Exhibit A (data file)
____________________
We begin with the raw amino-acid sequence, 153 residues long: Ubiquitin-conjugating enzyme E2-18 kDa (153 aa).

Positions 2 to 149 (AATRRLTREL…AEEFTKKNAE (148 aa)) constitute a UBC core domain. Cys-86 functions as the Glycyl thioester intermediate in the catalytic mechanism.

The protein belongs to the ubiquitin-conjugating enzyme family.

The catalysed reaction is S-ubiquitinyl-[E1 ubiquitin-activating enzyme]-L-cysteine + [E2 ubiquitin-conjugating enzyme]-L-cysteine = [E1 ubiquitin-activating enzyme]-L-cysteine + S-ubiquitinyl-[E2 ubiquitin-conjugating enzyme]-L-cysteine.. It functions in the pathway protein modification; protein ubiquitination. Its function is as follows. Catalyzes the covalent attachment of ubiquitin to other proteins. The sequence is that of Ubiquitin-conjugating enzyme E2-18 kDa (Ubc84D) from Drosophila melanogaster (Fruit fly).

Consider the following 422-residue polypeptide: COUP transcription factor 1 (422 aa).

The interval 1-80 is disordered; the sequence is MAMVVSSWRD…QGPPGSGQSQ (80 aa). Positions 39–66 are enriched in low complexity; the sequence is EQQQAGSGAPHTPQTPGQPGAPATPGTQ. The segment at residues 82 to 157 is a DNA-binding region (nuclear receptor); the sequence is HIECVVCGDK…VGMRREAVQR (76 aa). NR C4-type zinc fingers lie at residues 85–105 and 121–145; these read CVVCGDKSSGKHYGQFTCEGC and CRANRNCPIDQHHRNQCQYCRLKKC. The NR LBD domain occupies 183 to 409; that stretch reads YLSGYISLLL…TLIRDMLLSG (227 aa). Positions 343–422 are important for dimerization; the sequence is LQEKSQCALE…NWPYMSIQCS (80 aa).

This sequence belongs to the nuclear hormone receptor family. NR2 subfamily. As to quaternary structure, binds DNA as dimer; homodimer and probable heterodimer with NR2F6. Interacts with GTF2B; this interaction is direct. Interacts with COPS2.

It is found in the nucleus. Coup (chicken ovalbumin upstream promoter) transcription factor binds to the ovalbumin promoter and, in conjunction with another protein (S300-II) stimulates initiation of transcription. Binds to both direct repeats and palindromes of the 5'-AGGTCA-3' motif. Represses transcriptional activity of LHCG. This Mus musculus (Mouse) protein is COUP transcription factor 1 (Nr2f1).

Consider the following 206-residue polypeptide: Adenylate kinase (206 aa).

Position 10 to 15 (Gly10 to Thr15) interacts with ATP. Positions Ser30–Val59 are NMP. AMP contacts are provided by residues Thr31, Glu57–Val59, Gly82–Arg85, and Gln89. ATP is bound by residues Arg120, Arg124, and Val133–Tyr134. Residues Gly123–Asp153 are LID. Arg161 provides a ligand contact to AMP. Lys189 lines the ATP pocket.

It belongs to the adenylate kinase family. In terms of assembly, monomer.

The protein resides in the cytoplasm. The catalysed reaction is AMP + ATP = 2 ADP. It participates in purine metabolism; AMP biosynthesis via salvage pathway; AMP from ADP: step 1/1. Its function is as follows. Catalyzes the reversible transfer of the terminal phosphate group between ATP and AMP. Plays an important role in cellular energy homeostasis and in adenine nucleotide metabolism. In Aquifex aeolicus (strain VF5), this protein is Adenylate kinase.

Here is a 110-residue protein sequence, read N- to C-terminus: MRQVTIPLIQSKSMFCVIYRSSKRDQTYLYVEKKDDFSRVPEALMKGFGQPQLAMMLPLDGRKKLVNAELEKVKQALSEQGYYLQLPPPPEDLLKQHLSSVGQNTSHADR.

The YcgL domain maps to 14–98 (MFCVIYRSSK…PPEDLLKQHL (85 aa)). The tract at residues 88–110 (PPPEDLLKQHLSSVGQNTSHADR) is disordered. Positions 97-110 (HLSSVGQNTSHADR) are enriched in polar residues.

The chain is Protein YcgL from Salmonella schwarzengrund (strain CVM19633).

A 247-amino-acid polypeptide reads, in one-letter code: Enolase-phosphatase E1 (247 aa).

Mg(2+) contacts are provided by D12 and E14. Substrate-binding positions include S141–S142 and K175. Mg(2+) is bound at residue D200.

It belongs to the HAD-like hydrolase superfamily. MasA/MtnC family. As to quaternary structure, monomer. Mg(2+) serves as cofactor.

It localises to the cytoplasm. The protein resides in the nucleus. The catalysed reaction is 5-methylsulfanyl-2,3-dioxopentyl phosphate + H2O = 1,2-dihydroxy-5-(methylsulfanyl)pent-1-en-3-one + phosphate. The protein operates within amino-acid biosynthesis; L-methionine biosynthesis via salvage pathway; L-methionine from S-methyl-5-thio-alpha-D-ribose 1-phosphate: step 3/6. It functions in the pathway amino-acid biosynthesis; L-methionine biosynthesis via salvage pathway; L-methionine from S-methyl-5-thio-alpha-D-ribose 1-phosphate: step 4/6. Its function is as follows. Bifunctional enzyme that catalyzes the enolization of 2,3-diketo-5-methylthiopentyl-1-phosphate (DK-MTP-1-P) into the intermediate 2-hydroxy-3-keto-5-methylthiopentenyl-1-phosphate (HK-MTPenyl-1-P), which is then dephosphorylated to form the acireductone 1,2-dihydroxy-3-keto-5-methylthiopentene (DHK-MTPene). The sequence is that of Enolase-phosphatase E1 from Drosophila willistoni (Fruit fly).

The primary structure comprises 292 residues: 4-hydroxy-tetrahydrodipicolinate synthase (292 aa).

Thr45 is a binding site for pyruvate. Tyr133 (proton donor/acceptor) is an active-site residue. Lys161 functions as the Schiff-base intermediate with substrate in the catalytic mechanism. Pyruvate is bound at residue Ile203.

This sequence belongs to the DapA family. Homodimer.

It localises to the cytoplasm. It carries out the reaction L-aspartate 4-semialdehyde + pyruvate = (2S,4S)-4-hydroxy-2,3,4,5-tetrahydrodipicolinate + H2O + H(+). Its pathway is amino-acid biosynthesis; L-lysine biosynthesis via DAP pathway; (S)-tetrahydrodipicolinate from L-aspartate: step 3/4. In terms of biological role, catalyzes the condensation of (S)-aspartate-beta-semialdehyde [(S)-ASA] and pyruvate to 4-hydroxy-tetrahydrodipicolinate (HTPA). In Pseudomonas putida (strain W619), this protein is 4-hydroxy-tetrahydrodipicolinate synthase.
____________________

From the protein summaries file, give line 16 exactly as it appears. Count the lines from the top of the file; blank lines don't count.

A 247-amino-acid polypeptide reads, in one-letter code: Enolase-phosphatase E1 (247 aa).